The stage was set for a record-breaking number of runners to toe the line yesterday at the 2020 TCS New York City Marathon. This year’s drawing for the race was the largest in history, with close to 200,000 applicants — a pool 50 percent larger than the race drew in 2019.
Instead, of course, the 2020 marathon became one more casualty of COVID-19, a virus that has led to the cancellation of live events across the globe this year, and threatens still more.
There’s no doubt that if you love running and taking part in races — either as a participant or as a spectator — 2020 has been disappointing to say the least. But thanks to virtual racing, you do have options — and those options, much like virtual racing’s popularity, are increasingly on the rise.
The rising popularity of the virtual race
You don’t have to look any further than Strava, a fitness tracking app that uses GPS technology to record exercises like running, to know that people are participating this year more than ever in remote fitness activities. The app saw 3.4 million downloads in May alone, up 179 percent from January. That same month, Strava had more than 1.2 million runners participate in its monthly 5K challenge, which was double the number that competed in January.
From those stats alone, it’s clear that live racing may be on the chopping block right now, but the hunger for competition felt by many runners certainly isn’t.
It’s also interesting to note that while the sheer number of virtual options this year has been largely in response to COVID-19, virtual races themselves aren’t new. They actually started popping up a few years ago, most notably in 2018 when the New York Road Runners (NYRR) — the nonprofit organization that hosts the New York City Marathon each year — added virtual runs to its race roster.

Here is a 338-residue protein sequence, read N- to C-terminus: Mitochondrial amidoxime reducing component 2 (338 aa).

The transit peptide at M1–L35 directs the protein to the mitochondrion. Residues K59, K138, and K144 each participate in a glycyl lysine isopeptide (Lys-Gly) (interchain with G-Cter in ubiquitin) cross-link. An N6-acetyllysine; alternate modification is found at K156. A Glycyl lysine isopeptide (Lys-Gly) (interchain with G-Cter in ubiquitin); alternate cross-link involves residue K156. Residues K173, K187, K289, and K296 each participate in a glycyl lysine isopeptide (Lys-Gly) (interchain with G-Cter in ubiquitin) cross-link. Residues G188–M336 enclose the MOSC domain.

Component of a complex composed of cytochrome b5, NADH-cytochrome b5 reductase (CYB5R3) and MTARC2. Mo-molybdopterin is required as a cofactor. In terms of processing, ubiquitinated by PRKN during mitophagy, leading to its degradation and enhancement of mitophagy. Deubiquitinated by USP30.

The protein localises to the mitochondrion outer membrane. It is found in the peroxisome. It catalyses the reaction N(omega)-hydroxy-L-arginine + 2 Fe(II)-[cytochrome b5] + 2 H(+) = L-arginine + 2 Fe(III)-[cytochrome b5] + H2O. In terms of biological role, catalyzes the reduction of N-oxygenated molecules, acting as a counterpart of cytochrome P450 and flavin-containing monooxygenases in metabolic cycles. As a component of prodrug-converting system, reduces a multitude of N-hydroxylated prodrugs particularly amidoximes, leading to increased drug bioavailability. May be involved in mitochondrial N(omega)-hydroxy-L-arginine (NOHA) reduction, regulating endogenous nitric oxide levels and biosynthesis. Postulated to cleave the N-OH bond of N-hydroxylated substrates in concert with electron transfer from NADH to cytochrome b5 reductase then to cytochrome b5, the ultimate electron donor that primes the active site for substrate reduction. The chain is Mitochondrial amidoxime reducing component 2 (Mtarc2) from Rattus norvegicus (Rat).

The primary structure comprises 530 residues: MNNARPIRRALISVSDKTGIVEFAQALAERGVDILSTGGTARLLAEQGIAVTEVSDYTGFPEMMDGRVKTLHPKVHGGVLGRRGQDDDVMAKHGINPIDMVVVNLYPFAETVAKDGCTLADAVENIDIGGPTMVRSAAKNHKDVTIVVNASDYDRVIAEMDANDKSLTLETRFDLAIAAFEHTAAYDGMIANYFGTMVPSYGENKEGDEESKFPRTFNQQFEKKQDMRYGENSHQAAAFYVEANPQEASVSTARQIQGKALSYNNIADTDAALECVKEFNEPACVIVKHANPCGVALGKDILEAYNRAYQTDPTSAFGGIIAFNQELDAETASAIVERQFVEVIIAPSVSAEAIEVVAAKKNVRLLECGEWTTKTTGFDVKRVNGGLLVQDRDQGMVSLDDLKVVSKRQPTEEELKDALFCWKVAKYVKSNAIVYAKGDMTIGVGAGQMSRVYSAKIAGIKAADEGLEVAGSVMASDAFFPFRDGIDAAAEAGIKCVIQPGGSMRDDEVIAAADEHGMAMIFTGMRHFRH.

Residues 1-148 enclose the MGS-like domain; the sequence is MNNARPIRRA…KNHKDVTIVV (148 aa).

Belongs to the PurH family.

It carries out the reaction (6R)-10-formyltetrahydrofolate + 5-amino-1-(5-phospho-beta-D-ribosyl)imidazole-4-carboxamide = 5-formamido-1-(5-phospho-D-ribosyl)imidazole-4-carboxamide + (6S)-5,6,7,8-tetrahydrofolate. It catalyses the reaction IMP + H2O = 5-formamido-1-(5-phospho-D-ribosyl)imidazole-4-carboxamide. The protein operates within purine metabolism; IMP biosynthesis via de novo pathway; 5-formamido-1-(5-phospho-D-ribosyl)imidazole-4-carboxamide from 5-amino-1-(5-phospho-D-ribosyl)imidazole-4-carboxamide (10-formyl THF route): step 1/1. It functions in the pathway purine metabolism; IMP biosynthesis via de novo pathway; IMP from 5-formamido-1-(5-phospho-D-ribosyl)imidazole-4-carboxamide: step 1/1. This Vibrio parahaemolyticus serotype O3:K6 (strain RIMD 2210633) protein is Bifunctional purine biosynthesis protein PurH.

According to NYRR President and Chief Executive Michael Capiraso, the goal was “to engage and extend our impact across the global running community and provide ways in which people (could) run with us without being here in New York City.”
Tips for running a virtual race
Racing virtually, without the solidarity of other runners and encouragement from spectators may not sound like your cup of tea, but consider the flexibility they pose. (Not to mention the absence of port-a-potty lines and race-corral jitters!) And virtual races that you run where you want when you want, then upload your results to a leaderboard or dashboard, can still make you feel like you’re part of a larger group.
Although the live racing of the New York City Marathon was canceled this year, for example, its virtual equivalent wasn’t. NYRR offered four ways for runners to participate in the marathon and gave them a window of racing the distance anytime between Oct. 17 and Nov. 1.
Here are some tips to follow if you want to run a virtual race:
Pick a distance or time goal. Then choose a race date that will give you plenty of time to train safely. Remember that even if it’s not in person, it’s still a race, and should represent the culmination of weeks or months of work on your part.
Using a training plan to get you to the starting line of your race injury-free is critical. It’s important to find a plan that works for you as much mentally as it does physically.
Treat the race as you would any other in-person event. Perform your night-before and morning-of routines as you normally would, and maybe ask a friend or family member (or two or three or 10) to line your route and cheer for you — or even run some of the race with you.
If you’re looking for an upcoming virtual race, sign up for ours! The Real Life Runners Run Your Life Challenge will be held Thursday, Dec. 31, through Sunday, Jan. 3, with race options including the 5K, 10K, and half marathon. Registration is only $10! For more information, visit the race website.
Now get out there and run your life.
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